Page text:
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Mikhail Gurevich vs Peter Leko
Candidates Match: Leko - Gurevich (2007), Elista RUS, rd 1, May-31
Nimzo-Indian Defense: Classical Variation. Keres Defense (E32)  ·  0-1



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Kibitzer's Corner
May-31-07  Knight13: The final position is an easy win for black:

Passed pawn

Pawns on the same color as the bishop, which is easily taken care of and will lose them, or at least tie the bishop down.

Premium Chessgames Member
  keypusher: Well, this will give Kramnik something to think about.
May-31-07  Mameluk: This was not the Gurevich we all know. Time to go training some young Turks:)
Premium Chessgames Member
  Maxim Dlugy: 16...f5 looks very strong. The position doesn't seem to promise white a lot.

May-31-07  jmi: <Knight13:> That's correct.

White is in deadly zugszwang after:

41.♗e3 ♘d5 42. ♗c5 (forced) ♔f6. (the bishop is caught defending the b-pawn but cannot stop the Black e-pawn from progressing - fallen prey to the principle of one diagonal). If the White king retreats back, e4 is coming and the h-pawn cannot be defended and will fall quickly.

This is a good case of the Knight using a pawn to overpower the Bishop in the endgame. The knight going to d5 maintains a huge central control and with a pawn on e4, the White King is powerless to stop the Black pawn advance and sooner or later, will lose the Bishop, leading to a lost endgame.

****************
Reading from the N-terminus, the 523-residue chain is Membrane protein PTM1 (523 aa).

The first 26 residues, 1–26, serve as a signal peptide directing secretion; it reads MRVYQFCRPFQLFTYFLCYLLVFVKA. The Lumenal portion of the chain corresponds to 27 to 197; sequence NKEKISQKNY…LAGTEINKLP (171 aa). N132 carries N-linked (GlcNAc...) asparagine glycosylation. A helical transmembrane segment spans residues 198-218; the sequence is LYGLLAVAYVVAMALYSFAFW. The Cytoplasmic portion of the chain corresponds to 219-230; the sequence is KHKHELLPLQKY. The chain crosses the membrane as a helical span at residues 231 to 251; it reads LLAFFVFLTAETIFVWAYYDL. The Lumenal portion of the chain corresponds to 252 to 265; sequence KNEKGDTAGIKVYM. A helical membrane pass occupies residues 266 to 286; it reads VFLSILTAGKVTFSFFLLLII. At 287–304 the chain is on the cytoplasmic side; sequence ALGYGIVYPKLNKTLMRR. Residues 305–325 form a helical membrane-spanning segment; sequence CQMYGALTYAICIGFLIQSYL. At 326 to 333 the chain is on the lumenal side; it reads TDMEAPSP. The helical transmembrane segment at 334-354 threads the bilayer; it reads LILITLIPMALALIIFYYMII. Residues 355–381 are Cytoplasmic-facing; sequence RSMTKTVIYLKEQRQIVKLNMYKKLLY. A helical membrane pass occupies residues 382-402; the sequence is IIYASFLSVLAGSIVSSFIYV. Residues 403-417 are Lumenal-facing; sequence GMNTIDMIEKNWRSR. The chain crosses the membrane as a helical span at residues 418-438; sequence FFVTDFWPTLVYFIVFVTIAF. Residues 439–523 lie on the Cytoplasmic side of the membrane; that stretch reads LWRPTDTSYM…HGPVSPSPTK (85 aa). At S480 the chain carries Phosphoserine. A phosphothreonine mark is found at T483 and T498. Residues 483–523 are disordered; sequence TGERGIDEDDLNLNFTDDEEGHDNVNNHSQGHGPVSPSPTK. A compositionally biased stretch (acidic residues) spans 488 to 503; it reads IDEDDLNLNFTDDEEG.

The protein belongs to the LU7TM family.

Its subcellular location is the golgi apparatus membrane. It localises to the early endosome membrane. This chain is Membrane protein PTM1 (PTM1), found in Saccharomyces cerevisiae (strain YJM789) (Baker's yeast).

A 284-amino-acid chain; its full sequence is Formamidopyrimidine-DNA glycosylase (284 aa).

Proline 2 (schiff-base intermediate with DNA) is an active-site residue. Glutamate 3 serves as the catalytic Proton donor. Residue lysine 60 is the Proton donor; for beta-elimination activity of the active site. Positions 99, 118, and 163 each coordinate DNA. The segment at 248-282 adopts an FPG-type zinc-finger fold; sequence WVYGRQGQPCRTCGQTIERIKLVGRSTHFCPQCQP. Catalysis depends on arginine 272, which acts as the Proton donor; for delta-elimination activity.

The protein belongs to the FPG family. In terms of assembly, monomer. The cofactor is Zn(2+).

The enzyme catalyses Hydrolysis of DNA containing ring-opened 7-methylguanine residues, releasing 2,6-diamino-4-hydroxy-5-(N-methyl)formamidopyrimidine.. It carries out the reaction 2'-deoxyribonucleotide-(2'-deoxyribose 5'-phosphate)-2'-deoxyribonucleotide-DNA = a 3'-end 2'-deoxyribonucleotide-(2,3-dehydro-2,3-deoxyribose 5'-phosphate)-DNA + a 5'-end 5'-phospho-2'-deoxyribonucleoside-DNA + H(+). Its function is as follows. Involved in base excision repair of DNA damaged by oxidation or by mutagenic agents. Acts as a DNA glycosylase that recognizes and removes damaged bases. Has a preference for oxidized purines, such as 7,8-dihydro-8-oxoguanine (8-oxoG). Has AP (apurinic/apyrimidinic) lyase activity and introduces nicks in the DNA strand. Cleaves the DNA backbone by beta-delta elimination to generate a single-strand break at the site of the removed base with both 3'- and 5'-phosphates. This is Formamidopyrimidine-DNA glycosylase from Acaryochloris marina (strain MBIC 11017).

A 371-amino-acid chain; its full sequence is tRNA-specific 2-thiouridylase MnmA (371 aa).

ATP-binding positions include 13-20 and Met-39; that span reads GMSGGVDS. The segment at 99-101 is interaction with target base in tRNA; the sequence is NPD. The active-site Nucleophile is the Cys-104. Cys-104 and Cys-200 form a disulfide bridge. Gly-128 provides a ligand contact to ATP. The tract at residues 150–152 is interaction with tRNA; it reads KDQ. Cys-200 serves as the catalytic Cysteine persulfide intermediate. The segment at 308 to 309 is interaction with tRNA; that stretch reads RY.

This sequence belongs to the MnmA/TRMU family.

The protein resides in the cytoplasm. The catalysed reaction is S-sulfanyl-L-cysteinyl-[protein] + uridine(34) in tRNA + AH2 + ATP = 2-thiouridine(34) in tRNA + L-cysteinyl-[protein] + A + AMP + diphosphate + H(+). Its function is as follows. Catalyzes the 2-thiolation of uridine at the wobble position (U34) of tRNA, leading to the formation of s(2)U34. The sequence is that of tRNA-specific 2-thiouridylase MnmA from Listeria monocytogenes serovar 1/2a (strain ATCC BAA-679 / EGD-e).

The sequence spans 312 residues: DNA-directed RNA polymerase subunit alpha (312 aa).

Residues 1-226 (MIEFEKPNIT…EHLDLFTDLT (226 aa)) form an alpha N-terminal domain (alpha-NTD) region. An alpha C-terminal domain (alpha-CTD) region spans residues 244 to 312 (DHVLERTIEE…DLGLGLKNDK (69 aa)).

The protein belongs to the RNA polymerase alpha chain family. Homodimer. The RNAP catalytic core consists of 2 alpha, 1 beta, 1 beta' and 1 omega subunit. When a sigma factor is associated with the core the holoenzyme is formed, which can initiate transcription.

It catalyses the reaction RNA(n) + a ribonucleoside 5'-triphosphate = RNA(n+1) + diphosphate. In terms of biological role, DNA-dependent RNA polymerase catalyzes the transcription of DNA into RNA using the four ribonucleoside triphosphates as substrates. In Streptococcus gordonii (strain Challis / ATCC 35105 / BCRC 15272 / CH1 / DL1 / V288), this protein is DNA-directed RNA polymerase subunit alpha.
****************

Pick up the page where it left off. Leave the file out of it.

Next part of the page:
I think Gurevich gave it as good as he got. It's not easy being the "old man" in a sport where youth is much acclaimed but seniority is seldom cherished. In my book, he has been an inspiration to aspiring Turks in the game of chess.

May-31-07  Scarecrow: <jmi: I think Gurevich gave it as good as he got. It's not easy being the "old man" in a sport where youth is much acclaimed but seniority is seldom cherished. In my book, he has been an inspiration to aspiring Turks in the game of chess.> Beautifully written, very kind words.

We should thank Gurevich after all, he showed great preparation in game 1 and some fighting spirit in game 2 (an interesting 16. 0-0-0). However in this particular game both home prep (16...f5!) and agressive mood stood on Leko's side.

Sep-02-07  Shajmaty: 16...f5!? deviates from two previous famous games by Leko: 16...Rac8; 17. Nc3, cxd4; 18. Bxd4, Nc5; 19. Rd1, Rfd8 versus Van Wely at Corus Wijk aan Zee 2005 and Kramnik at Dortmund Sparkassen 2006.
Oct-09-07  Towershield: I don't like <16.Ne2> very much here, but that's just me maybe.

Maybe something like 16.dxc5 Nxc5 17.Bxc5 dxc5 18.Rc1 Rac8 19.Bc4 Nc6 20.Ne2 Ne5 21.Kf2 Rfd8 22.Ke3 but it seems like it's heading for a draw.

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